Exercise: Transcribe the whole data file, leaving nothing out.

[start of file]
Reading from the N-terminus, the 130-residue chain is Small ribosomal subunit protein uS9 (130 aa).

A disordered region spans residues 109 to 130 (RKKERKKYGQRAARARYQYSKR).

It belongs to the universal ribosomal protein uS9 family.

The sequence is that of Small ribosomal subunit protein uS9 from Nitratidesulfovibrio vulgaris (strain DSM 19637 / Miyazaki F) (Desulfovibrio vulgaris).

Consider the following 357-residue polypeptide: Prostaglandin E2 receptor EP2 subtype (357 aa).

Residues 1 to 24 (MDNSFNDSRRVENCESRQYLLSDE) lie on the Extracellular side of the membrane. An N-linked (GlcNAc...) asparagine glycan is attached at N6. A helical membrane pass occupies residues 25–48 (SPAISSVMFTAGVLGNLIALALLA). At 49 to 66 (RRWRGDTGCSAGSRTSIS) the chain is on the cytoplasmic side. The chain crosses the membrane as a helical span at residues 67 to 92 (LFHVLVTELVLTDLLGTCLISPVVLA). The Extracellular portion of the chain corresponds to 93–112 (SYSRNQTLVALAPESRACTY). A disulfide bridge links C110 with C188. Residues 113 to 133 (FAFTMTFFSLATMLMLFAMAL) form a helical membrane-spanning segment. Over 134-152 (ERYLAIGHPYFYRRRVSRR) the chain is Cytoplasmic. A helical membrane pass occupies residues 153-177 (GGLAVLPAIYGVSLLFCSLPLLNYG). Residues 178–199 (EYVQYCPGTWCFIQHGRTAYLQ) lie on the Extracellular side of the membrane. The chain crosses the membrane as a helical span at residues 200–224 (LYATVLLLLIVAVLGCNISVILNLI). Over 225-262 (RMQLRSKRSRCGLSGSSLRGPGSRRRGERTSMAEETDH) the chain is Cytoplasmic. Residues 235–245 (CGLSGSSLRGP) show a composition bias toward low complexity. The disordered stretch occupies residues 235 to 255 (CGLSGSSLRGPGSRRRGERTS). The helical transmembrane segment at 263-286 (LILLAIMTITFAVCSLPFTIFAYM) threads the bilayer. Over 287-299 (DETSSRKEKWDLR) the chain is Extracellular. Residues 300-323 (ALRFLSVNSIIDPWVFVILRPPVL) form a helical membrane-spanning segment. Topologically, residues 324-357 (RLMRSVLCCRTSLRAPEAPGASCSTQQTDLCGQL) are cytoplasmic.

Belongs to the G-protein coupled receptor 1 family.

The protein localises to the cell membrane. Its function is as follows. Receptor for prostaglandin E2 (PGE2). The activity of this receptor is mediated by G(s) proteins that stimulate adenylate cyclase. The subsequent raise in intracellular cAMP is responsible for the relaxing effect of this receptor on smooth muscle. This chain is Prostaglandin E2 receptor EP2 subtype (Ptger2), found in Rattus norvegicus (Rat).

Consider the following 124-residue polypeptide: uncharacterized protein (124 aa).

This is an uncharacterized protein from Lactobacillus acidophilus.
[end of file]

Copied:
Reading from the N-terminus, the 130-residue chain is Small ribosomal subunit protein uS9 (130 aa).

A disordered region spans residues 109 to 130 (RKKERKKYGQRAARARYQYSKR).

It belongs to the universal ribosomal protein uS9 family.

The sequence is that of Small ribosomal subunit protein uS9 from Nitratidesulfovibrio vulgaris (strain DSM 19637 / Miyazaki F) (Desulfovibrio vulgaris).

Consider the following 357-residue polypeptide: Prostaglandin E2 receptor EP2 subtype (357 aa).

Residues 1 to 24 (MDNSFNDSRRVENCESRQYLLSDE) lie on the Extracellular side of the membrane. An N-linked (GlcNAc...) asparagine glycan is attached at N6. A helical membrane pass occupies residues 25–48 (SPAISSVMFTAGVLGNLIALALLA). At 49 to 66 (RRWRGDTGCSAGSRTSIS) the chain is on the cytoplasmic side. The chain crosses the membrane as a helical span at residues 67 to 92 (LFHVLVTELVLTDLLGTCLISPVVLA). The Extracellular portion of the chain corresponds to 93–112 (SYSRNQTLVALAPESRACTY). A disulfide bridge links C110 with C188. Residues 113 to 133 (FAFTMTFFSLATMLMLFAMAL) form a helical membrane-spanning segment. Over 134-152 (ERYLAIGHPYFYRRRVSRR) the chain is Cytoplasmic. A helical membrane pass occupies residues 153-177 (GGLAVLPAIYGVSLLFCSLPLLNYG). Residues 178–199 (EYVQYCPGTWCFIQHGRTAYLQ) lie on the Extracellular side of the membrane. The chain crosses the membrane as a helical span at residues 200–224 (LYATVLLLLIVAVLGCNISVILNLI). Over 225-262 (RMQLRSKRSRCGLSGSSLRGPGSRRRGERTSMAEETDH) the chain is Cytoplasmic. Residues 235–245 (CGLSGSSLRGP) show a composition bias toward low complexity. The disordered stretch occupies residues 235 to 255 (CGLSGSSLRGPGSRRRGERTS). The helical transmembrane segment at 263-286 (LILLAIMTITFAVCSLPFTIFAYM) threads the bilayer. Over 287-299 (DETSSRKEKWDLR) the chain is Extracellular. Residues 300-323 (ALRFLSVNSIIDPWVFVILRPPVL) form a helical membrane-spanning segment. Topologically, residues 324-357 (RLMRSVLCCRTSLRAPEAPGASCSTQQTDLCGQL) are cytoplasmic.

Belongs to the G-protein coupled receptor 1 family.

The protein localises to the cell membrane. Its function is as follows. Receptor for prostaglandin E2 (PGE2). The activity of this receptor is mediated by G(s) proteins that stimulate adenylate cyclase. The subsequent raise in intracellular cAMP is responsible for the relaxing effect of this receptor on smooth muscle. This chain is Prostaglandin E2 receptor EP2 subtype (Ptger2), found in Rattus norvegicus (Rat).

Consider the following 124-residue polypeptide: uncharacterized protein (124 aa).

This is an uncharacterized protein from Lactobacillus acidophilus.